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High Court voids Australia's plan to send asylum seekers to Malaysia, citing legal rights
CANBERRA, Australia (AP) ' Australia's highest court Wednesday voided a transfer of asylum seekers to Malaysia, ruling the government's attempt to stem an influx of boat people from poor, war-torn countries could not assure their legal rights would be protected.
The High Court ruled 6-1 to make permanent an injunction that has prevented Australia from transferring 800 asylum seekers to Malaysia in return for Malaysia sending 4,000 registered refugees for resettlement. The ruling cannot be appealed, but the government said it was considering its options.
Government lawyers had argued in court that Australia could lawfully declare Malaysia a safe third country to process refugee claims even though it had no domestic or international legal obligations to protect refugees.
The court said in a statement that Malaysia has not signed the U.N. Convention on Refugees and the deal with Australia did not legally bind Malaysia to recognize the status of refugees under its domestic law. It said any suitable third country must have obligations under international or domestic law to protect asylum seekers and refugees.
The court also said Immigration Minister Chris Bowen had no legal power to remove from Australia asylum seekers whose refugee claims have not yet been determined.
Australia has long attracted asylum seekers hoping to start a new life, with more than 6,200 arriving by boat last year. Most are from Afghanistan, Sri Lanka, Iran and Iraq, and use Malaysia or Indonesia as a starting point for a dangerous sea journey to Australia.
The government had maintained the deal struck in consultation with the U.N. refugee agency, UNHCR, would withstand any legal challenge. Human rights groups had criticized the plan, arguing that asylum seekers are treated poorly in Malaysia, which has not signed the U.N. refugee treaty.
Bowen said the rate of asylum seekers reaching Australia by boat had slowed since the Malaysian deal was announced in May. He now expected people smugglers would capitalize on the court ruling and boat arrivals would gather pace.
"Let's make no bones about it: Today's decision by the High Court is a profoundly disappointing one," Bowen told reporters.
"It is a significant blow to our efforts to break the people smugglers' business model," he added.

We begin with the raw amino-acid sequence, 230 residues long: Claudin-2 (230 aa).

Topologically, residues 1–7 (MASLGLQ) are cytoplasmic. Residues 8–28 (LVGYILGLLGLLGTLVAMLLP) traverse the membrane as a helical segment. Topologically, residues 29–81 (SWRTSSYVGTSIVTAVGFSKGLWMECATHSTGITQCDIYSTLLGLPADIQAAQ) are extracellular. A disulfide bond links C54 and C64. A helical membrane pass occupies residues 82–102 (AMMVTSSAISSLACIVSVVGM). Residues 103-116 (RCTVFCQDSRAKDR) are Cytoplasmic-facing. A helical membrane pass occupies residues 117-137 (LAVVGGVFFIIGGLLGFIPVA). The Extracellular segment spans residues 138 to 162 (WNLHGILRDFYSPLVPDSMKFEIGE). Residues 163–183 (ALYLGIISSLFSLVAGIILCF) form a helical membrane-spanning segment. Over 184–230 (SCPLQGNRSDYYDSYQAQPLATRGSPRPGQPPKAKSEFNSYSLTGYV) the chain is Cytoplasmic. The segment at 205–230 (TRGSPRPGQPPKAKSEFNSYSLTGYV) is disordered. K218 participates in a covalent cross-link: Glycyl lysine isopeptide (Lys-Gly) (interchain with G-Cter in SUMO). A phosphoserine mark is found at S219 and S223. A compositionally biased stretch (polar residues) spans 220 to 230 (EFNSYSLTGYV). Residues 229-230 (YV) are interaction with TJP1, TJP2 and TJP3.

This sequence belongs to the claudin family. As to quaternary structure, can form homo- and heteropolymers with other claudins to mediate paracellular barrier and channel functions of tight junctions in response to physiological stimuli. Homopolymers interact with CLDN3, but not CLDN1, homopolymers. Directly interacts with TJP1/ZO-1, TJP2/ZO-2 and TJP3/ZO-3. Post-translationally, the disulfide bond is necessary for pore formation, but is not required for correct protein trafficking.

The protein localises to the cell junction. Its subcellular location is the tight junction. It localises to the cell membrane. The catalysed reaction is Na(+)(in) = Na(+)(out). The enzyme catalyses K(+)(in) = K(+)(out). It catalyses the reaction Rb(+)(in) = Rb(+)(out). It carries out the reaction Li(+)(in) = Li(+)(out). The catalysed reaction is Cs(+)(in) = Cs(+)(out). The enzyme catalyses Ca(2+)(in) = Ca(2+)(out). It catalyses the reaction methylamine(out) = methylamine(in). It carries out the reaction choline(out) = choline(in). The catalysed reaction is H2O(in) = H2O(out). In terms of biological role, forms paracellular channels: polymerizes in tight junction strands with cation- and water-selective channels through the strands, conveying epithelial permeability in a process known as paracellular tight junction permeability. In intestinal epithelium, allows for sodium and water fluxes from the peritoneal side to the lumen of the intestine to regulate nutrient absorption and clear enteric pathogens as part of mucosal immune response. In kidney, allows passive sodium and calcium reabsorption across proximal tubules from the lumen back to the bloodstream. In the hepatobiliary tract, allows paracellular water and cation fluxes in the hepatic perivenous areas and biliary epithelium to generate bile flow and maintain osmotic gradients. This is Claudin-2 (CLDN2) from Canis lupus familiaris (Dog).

The government had sought urgent legal advice on the ruling's ramifications and the government would consider its options, he said.
Malaysia's government pledged in a statement to work closely with Canberra to determine their next move, adding it still believed the deal was "the best way to tackle the menace of people traffickers in a way that protects the interests of Australia, Malaysia and above all, the immigrants involved."
Amnesty International welcomed the ruling as "a landmark victory for human rights."
The case was brought to the court by 16 asylum seekers who were to become the first to be flown to Malaysia from the Australian territory of Christmas Island.
Their lawyer, David Manne, who leads the Melbourne-based Refugee and Immigration Legal Center, called on the government to quickly process his clients' refugee claims "rather than leaving them locked up in limbo."
"I certainly feel delighted for our clients who were very fearful of being sent to Malaysia ' they were absolutely petrified of being sent there," Manne told reporters.
"They're extremely relieved," he added.
Malaysia has already begun sending registered refugees to Australia from among 93,000 now in that Southeast Asian nation.
Bowen said Australia would likely still accept the 4,000 but take in fewer from other nations.
The ruling came after two fires broke out Wednesday at an immigration detention center in Darwin. Both blazes were extinguished and no one was hurt, an immigration department spokesman said on customary condition of anonymity.
Most of the protesters were Indonesian crew members from boats carrying asylum seekers to Australia, the official said. He had no further details and would not elaborate on what sparked the protest.
The protesters were upset officials had not agreed to certain requests regarding how they could celebrate the end of Ramadan, said refugee advocate Ian Rintoul, who spoke by phone with detainees.
The fire extensively damaged 20 rooms, said Rintoul, a spokesman for the Refugee Action Coalition. No asylum seekers were involved in the protest, he said.
Protests at detention centers have become relatively common.
Associated Press writers Kristen Gelineau in Sydney and Sean Yoong in Kuala Lumpur contributed to this report.